IGP: Needs of lower-ranked policemen to be prioritised

  • Nation
  • Monday, 10 Jun 2019

Inspector-General of Police Datuk Seri Abdul Hamid Bador. – Bernama

KUALA LUMPUR (Bernama): Lower-ranked police personnel's salaries, logistics and requirements will be given priority in efforts to enhance the integrity of the police force, says Inspector-General of Police Datuk Seri Abdul Hamid Bador.

He said the salaries earned by police personnel with the rank of sergeant and below were low and not enough to cover the cost of living – especially for those stationed in cities.

"I ask the government to reconsider, as this is already enjoyed by policemen in Japan, Hong Kong, Singapore, New Zealand, Australia and other developed countries.

"Only by raising the salaries will the risk of corruption be reduced and the temptation to commit crime (to earn money) can also be minimised," he said.

Speaking to Bernama in a special interview here on Monday (June 10), he expressed hope that the government would consider the services of police personnel as special as they were entrusted with great authority and power – and equally amounts of danger.

"When they don't get their rewards, the tendency to commit crime is wide open," he said.

Abdul Hamid said in terms of personnel strength, the current number was adequate for the time being and all posts filled by the Public Service Department were also sufficient.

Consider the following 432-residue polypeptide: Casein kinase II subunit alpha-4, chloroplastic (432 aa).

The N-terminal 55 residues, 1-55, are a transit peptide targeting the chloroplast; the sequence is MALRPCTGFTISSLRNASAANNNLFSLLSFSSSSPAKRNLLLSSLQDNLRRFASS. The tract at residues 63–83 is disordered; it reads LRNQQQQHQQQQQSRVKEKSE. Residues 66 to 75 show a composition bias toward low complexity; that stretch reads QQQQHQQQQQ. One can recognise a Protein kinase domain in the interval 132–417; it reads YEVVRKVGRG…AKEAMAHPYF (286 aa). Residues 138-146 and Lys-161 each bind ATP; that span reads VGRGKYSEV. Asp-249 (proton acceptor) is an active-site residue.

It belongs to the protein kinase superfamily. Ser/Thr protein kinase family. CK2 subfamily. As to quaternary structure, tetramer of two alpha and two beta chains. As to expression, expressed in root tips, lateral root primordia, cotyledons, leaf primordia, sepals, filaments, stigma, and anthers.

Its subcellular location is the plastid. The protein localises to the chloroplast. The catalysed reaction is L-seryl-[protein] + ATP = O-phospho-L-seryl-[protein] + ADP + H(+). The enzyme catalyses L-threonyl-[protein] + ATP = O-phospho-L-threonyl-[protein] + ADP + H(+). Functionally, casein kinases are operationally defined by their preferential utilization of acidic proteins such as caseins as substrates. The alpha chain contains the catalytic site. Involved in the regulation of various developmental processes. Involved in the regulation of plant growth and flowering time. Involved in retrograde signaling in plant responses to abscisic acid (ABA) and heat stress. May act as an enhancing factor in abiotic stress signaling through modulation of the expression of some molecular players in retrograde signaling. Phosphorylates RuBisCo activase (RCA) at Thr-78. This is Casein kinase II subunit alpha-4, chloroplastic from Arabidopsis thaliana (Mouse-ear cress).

"I understand the government's (financial) situation at this time but the security business is not cheap ... I appeal to the government to provide more allocation and InsyaAllah (God willing), as the IGP, I will work to ensure that there will be no deviations in the provisions allocated," he said.

He said earlier that there was talk saying the allocation for the police force did not reach the target and there were allegations of irregularities at both state and contingent levels.

"Shoes and uniforms (from the allocation) did not reach police officers and personnel and they are forced to use their own money to cover the costs.

"The system also requires them to submit the receipts so that they can claim reimbursement," he said.

Recognising the needs of the lower-ranked policemen, Abdul Hamid said he would update the logistics and based on his visits thus far he found that there were police stations in dilapidated condition.

During his visit to the Tanah Merah police station (near Port Dickson, Negri Sembilan) which has 10 police personnel, he saw that the police quarters to house four families were in dire need of repairs.

"By right, the repair works shouldn't be that costly, compared to RM300 per month (RM3,600 a year) of house allowance for each family that the government is forced to spend ... and that's only house allowance.

He said police personnel living in rented accommodation faced challenges due to their irregular working hours as they had to fork out their own money when using their own vehicles to commute to and from police stations. – Bernama

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